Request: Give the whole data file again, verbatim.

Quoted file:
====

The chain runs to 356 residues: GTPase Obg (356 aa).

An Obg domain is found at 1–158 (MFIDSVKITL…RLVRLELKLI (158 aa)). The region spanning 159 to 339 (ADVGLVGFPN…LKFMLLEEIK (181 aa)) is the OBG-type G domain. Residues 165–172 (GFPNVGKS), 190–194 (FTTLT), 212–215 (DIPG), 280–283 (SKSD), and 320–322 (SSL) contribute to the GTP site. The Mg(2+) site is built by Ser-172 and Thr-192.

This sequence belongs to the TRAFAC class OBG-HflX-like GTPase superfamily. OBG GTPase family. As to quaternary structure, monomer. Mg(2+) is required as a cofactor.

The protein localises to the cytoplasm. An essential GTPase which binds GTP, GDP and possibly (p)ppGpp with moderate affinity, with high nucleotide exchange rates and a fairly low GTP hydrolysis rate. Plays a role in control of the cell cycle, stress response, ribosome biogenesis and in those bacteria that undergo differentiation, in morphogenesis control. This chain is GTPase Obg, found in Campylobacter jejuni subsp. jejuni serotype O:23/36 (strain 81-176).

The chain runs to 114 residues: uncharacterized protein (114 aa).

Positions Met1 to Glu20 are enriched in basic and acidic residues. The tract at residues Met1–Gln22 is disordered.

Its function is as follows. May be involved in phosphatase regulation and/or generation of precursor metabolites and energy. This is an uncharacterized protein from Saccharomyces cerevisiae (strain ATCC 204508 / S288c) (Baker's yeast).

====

The chain runs to 356 residues: GTPase Obg (356 aa).

An Obg domain is found at 1–158 (MFIDSVKITL…RLVRLELKLI (158 aa)). The region spanning 159 to 339 (ADVGLVGFPN…LKFMLLEEIK (181 aa)) is the OBG-type G domain. Residues 165–172 (GFPNVGKS), 190–194 (FTTLT), 212–215 (DIPG), 280–283 (SKSD), and 320–322 (SSL) contribute to the GTP site. The Mg(2+) site is built by Ser-172 and Thr-192.

This sequence belongs to the TRAFAC class OBG-HflX-like GTPase superfamily. OBG GTPase family. As to quaternary structure, monomer. Mg(2+) is required as a cofactor.

The protein localises to the cytoplasm. An essential GTPase which binds GTP, GDP and possibly (p)ppGpp with moderate affinity, with high nucleotide exchange rates and a fairly low GTP hydrolysis rate. Plays a role in control of the cell cycle, stress response, ribosome biogenesis and in those bacteria that undergo differentiation, in morphogenesis control. This chain is GTPase Obg, found in Campylobacter jejuni subsp. jejuni serotype O:23/36 (strain 81-176).

The chain runs to 114 residues: uncharacterized protein (114 aa).

Positions Met1 to Glu20 are enriched in basic and acidic residues. The tract at residues Met1–Gln22 is disordered.

Its function is as follows. May be involved in phosphatase regulation and/or generation of precursor metabolites and energy. This is an uncharacterized protein from Saccharomyces cerevisiae (strain ATCC 204508 / S288c) (Baker's yeast).